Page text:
7. #7

    Default Re: VCO stability

    Hey Phil. Thanks. Do you know a rule of thumb for that time constant? Say if my lowest freq is 1200 Hz (using your Bell 202 code). Or what if I wanted to do bandpassed voice with -3 dB corners at 300 and 3000 Hz?

    Actually, I already have a VCO on order I'm going to evaluate. It's the one I linked to in my first post. It's pretty close to the 2 meter band.

    For now I want to use traditional hardware, and maybe try using the Prop for greater control later. I'm not building anything specific; just learning. However, I do like your idea of generating the signal on the Prop and mixing it up.


    Quote Originally Posted by Phil Pilgrim (PhiPi) View Post
    Jay,

    All PLLs rely on low-pass filtering in the feedback loop for stability. If the audio modulating frequency summed into the VCO's control input is above the filter's cut-off frequency, you should be able to produce FM without the PLL fighting to regain control. It will simply filter out the modulation and use the average frequency to maintain a lock. Of course, if the filter's time constant is too long, it will take longer to QSY and lock onto a new operating frequency, so there is a small tradeoff.

    I'm not sure what to recommend for a VHF VCO. Most of my experimenting has been in HF bands:
    One thing I cannot recommend is using a Propeller counter in PLL mode. Although it will get you to the 2-meter band, and you can do FM, there's too much phase jitter, which causes spurious sidebands throughout the entire band (and outside) that cannot be filtered.

    You might be able to generate your FM signal at a lower frequency using the PLL/FLL method noted in my thread, then run it through a mixer to reach 144+ MHz.

    -Phil
    Jay Kickliter

    www.chasingtrons.com (projects and tutorials)

  8. #8

    Default Re: VCO stability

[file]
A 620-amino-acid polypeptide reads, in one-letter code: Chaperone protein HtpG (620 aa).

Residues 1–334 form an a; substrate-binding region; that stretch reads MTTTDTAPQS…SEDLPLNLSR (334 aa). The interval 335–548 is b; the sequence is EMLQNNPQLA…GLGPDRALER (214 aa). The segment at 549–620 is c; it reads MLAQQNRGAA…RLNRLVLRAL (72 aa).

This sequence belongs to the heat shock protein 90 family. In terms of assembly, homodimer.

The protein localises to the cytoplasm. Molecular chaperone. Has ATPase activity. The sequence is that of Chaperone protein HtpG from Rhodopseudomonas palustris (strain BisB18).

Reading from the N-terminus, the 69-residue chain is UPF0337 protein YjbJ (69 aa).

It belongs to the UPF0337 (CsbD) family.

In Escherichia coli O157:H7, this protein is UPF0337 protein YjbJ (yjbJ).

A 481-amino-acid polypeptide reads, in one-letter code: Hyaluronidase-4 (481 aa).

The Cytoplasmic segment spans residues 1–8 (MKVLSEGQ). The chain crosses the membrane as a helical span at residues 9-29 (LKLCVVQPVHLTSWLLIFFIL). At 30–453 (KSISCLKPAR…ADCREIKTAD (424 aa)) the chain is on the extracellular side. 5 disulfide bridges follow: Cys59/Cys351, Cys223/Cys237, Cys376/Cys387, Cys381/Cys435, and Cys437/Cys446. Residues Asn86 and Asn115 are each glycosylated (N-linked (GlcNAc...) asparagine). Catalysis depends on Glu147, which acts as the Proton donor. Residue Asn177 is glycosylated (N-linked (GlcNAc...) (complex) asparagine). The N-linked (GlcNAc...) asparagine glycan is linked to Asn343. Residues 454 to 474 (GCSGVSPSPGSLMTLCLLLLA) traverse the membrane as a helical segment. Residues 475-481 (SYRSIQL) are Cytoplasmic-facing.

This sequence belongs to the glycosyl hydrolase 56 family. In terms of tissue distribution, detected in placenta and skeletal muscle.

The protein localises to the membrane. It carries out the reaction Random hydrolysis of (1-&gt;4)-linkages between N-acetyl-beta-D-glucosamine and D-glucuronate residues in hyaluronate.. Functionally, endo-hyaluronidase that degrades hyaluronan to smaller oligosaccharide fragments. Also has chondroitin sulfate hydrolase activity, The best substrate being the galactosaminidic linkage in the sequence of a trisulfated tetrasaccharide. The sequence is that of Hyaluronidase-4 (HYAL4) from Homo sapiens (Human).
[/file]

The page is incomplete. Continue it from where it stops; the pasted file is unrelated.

Loopy, maybe I'm looking at the wrong product, but those SDR's are well over $1k. Are you referring to something else?

    Quote Originally Posted by Loopy Byteloose View Post
    If you really want to get into RF, you might want to ponder the Universal Software Radio Peripheral. This device plugs into a desktop/laptop computer via USB and is supported by software in Windows/OSX/Linux OSes.

    Ettus Research at www.ettus.com is a really interesting supplier.

    These days, it is very challenging to build RF items from scratch and there is a heck of a lot that Ettus does to eliminate the drudgery of involved. That leave more time and energy to explore what is one the airwaves, how a better antenna might help, and so on.

    The key word here is 'low budget'.
    Jay Kickliter

    www.chasingtrons.com (projects and tutorials)

  9. #9

    Default Re: VCO stability

    Hey Leon. I already ordered some VCO's to try, but I do like those PLL's you linked. I'll give them a try. On a whim the other day I ordered a bunch of LMX2322 PLL's off eBay for real since they're out of production. But they seem to be popular with folks on the internet. However, when I got them I realized I ordered QFP chips. I have no Problem soldering QFP's usually, but they are a pain in the ***. I'll try those Fujitsu's.

    Oh, just yesterday I saw that my FCC Technician call sign was posted. I took the test about a week ago.

    Quote Originally Posted by Leon View Post
    Mini-Circuits makes nice VCOs:

    http://www.minicircuits.com/products/vco_sm_5v.shtml

    Use one of those with a PLL chip:

    http://www.fujitsu.com/global/servic...duct/assp/pll/

    You will need an amateur radio license to transmit on the 2m band, of course.
    Jay Kickliter

    www.chasingtrons.com (projects and tutorials)

  10. #10

    Default Re: VCO stability

    Quote Originally Posted by Jay Kicklitr